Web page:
Thu, 10 Oct 2013, 06:12 AM
The Drought Is Over
By Bob Frey
Photo copyright 2013 Auto Imagery, Inc.
There are a lot of great things about sports, all sports, and winning is certainly one of them. Of
course most people will tell you that it's simply the thrill of competing that motivates them and
that winning is just the icing on the cake. Now that I think about it those may be the same people
who never win. Then there are those like the long-suffering Chicago Cubs fans who just enjoy
watching their team compete even if they haven't won a championship since 1908. Ok, so maybe
"enjoy" isn't the right word, but they continually support their team and hope that someday, one
day before they die the Cubs will win a championship. Drag racers are no different. They go out and
race and challenge for a win at a national or divisional event, and even though the odds are
against them (based on the number of entrants in each class) they return week after week to try and
try again, and once they win they can't wait to do it again. Of course getting that first win is
never easy and there are racers who have tried for years, decades even and never succeeded, but the
great thing about drag racers is they won't give up. It's just not in their nature, and if you
don't believe me just ask Leo Zynda.
Leo Zynda' Super Gas car.
Leo is a sixty-two year old man from Clinton Township, Michigan, who has been running his own
business, the Ring & Pinion Shop, for over forty years and he has been racing for almost as many
years. "I started with a 1969 Chevy Nova that I ran in the old Modified Eliminator" he said. "It
was your classic car, a small-block Chevy, about277 cubic inches that had lots of rpm's and not
much power." Well, I'm not sure I've ever heard a Modified Production car described quite that way
but it was Leo's car so he should know. Leo ran that car at the first NHRA Sportsnationals in
Bowling Green in 1974 and he also competed at local tracks, like Milan Dragway, in and around his
Michigan home. "After that we went to a four-cylinder, Pontiac-powered dragster that ran in the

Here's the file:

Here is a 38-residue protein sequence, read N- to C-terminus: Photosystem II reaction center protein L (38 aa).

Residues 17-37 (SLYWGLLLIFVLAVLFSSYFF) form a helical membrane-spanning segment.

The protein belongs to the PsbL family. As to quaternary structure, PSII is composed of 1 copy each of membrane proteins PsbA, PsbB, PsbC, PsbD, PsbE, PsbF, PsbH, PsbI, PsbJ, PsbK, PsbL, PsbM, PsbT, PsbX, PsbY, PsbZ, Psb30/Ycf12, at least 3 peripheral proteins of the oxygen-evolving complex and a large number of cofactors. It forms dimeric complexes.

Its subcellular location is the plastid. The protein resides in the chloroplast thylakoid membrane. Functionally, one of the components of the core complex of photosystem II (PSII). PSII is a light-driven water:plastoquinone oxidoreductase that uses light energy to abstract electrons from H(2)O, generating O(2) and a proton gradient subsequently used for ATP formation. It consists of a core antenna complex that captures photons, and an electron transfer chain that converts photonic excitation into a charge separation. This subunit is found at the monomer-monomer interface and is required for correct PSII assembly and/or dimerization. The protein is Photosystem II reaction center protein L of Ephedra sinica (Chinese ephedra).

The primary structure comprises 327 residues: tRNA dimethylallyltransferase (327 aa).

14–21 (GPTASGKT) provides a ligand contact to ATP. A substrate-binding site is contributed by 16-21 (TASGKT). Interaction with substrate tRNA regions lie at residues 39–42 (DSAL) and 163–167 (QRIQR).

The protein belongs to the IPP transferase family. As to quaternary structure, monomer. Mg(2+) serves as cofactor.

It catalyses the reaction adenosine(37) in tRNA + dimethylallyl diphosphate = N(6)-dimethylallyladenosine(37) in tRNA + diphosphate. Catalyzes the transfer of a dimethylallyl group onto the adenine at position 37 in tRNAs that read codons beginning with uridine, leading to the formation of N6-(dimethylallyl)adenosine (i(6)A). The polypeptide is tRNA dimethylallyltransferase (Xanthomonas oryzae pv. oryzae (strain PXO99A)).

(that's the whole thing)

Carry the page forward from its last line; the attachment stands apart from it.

F/ED class." While he didn't state how many rpm's or how much power it made Leo did say that he had
some success with the little dragster. "It was a pretty quick car," he said. "We were the number
two qualifier at Indy in 1987, and during the year we made it down to the quarter-finals here and
the semi-finals there but were never able to break through and win the big one." By the "big one"
he means an NHRA national event but he was able to go to a couple of finals at the divisional level
and he won the Great Lakes race in 1988. "It was a good car but after a while it started to require
more money and more work than I wanted to put into it." When he means more work he means things
like putting the flywheel back in place between rounds. "Yeah, we made a run at Indy at about 149
miles per hour and when we came back to the pits to work on it the flywheel fell off. Imagine
that!" Shortly after that minor incident Leo decided to switch to the Super categories. "That was
in 1991 and I have never looked back."
Leo Zynda's Super Comp car.
His entry into the Super Gas category was rather unspectacular. "I started with the Chevrolet
Cavalier that had a 350 engine." And over twenty years later he still has that same little Chevy.
"It's been a very good car and has had a few upgrades but basically it's the same. It now has a 565